In Their Own Voices: Community College Students Address “Revolution”
In our country there needs to be a revolution. This revolution must start with our thinking. We are a society of boastfulness, when very few of us really have anything to be boastful about. We hang onto our capitalist ideas and ideology as if any other way would surely send us spiraling out of control. We very rarely see or care about the needs of others or the needs of the whole. We are a ‘me first’ society and a ‘look at me’ society. This manner of thinking has taken us down the rabbit hole.
—Young African-American female community college student
Four- and two-year educational matters are frequently in the headlines these days. A regular topic is whether higher education should be tuition-free, much like it is with public schools. While I believe it should be free, for the purpose of this article, I want to focus on the content of that education.
The concept “critical” seems key here. We pay lip service to critical thinking; yet perhaps the Bernie Sanders political campaign, popular with students, should prompt us to reconsider what counts as being critical. Surely the hallmarks of being critical about something include being able to question premises, to turn a question around, and to refuse drop-down choices. To illustrate, let me go back two and a half years to what I call my “revolutionary semester.”
“Feel the Bern” may have arisen swiftly and unexpectedly. However, in 2013-14, there were already precursors of the movement in my community college classes. If other professors at that time were conducting their classes as I was mine, maybe our combined student populations were the start of a ripple toward the tide we see today. During that year, I tried radical experiments that I hadn’t dare try since my first years of teaching. (See “Remediation for a Democratic Society,” Innovation Abstracts, NISOD, The University of Texas at Austin, Vol. 5, No. 28, Oct. 7, 1983.)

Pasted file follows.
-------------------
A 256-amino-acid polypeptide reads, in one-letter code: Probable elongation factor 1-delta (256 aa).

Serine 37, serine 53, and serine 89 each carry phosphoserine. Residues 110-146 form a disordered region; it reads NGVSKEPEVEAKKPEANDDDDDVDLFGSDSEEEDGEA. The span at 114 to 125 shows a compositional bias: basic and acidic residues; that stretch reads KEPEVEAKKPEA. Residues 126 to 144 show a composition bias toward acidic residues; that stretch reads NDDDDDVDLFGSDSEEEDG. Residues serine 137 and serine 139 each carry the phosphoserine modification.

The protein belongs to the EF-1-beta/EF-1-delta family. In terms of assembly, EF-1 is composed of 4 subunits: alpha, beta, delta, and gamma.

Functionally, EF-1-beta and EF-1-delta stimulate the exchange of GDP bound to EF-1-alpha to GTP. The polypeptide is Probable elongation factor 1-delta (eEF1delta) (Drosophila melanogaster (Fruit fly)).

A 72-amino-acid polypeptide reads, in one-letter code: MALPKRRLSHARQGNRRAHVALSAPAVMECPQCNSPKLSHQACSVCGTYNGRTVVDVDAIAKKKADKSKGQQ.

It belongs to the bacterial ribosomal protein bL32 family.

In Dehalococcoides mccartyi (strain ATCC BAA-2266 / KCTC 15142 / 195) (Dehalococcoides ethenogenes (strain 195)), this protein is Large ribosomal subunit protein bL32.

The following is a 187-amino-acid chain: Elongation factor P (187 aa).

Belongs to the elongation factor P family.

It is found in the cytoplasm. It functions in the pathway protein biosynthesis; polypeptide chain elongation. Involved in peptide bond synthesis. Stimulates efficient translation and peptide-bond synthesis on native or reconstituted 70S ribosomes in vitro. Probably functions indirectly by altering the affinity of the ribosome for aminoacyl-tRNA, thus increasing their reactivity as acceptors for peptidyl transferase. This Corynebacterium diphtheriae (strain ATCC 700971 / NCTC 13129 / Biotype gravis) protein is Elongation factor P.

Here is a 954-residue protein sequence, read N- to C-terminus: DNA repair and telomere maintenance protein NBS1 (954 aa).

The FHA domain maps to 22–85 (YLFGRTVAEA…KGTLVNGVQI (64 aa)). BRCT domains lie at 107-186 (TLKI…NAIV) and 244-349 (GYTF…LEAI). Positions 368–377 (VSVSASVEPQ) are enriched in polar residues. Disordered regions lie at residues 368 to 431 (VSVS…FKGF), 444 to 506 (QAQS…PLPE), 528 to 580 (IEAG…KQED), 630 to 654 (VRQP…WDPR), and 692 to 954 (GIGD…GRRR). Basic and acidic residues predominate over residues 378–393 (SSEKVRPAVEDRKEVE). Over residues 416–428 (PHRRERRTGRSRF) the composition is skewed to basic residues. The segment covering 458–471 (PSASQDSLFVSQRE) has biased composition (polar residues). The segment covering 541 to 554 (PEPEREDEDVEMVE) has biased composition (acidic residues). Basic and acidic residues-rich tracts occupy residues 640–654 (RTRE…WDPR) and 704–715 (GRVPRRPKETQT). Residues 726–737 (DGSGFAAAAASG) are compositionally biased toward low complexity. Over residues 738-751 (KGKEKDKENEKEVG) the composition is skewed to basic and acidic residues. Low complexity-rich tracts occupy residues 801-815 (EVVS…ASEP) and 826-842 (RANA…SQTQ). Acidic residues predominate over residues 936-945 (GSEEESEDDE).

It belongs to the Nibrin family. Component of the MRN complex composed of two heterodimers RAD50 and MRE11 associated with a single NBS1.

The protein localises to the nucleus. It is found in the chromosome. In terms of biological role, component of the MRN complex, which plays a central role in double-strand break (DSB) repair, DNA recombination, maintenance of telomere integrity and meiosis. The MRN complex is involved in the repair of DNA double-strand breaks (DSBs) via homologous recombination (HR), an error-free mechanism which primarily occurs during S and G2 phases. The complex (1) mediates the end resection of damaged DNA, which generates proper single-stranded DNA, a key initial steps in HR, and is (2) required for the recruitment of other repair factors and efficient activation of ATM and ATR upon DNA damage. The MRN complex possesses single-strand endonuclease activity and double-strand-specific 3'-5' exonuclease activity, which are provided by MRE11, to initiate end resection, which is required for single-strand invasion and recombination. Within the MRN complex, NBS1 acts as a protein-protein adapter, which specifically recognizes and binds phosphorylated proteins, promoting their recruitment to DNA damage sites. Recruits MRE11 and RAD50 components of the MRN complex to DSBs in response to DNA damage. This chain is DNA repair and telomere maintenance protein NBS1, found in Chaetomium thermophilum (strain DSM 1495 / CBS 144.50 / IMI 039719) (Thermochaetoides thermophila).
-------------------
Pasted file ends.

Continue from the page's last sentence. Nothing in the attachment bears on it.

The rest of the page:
By spring 2013, I couldn’t go on. I was entering into what would become my last year and a half of teaching, and I had lost the sense that I was contributing to something good. Convince my students to work hard in liberal arts to join the elite? How distasteful, especially in the year of Robert Reich’s film Inequality for All, a seemingly endless war, ecological alarm and impasse, and the year Elizabeth Warren said in an interview on CNN Tonight, “Let’s just be real clear—the game is rigged and it’s rigged in favor of those who have money and who have power.”
Moreover, community colleges have changed. A few decades ago community colleges were in significant ways intellectual spaces. Several features made this possible: pluralist educational philosophy, empowered faculty, adequate public funding, organic administration, and less severe income inequality. However, a “culture of outcomes” was imposed as structural re-adjustment. Contrary to classical and critical pedagogy, learning was narrowed to workforce preparation, faculty were disempowered, public funding was gutted, and administration was corporatized. As a result, inequality widened.
My last year and a half would, as it happened, be a young administrator’s first year and a half as our liberal arts dean. As a result of our respective positions, we should have been on opposite sides of many issues. One of us “reported to” the other, in the language of corporations. However, our personalities and characters were very similar. Our collaboration was based not on political, but humane agreement.
The approaching fresh air of retirement made me about as free as a person can be under a neoliberal regime, protected from the market’s unregulated brutality four different ways, which included tenure, the union, civil service laws, and by being able to say at any time, “I’m out of here.” However, whereas I felt I could say and do what I wanted, our liberal arts dean was restrained. At the beginning of her professional career, for which she had gone back to school after a Ph.D. in literature, she was hemmed in by the full onslaught of “professional correctness” rules that had descended upon community colleges in the anxiety-ridden period of “outcomes,” “accountability,” “uniform goals,” and “standardized syllabi.”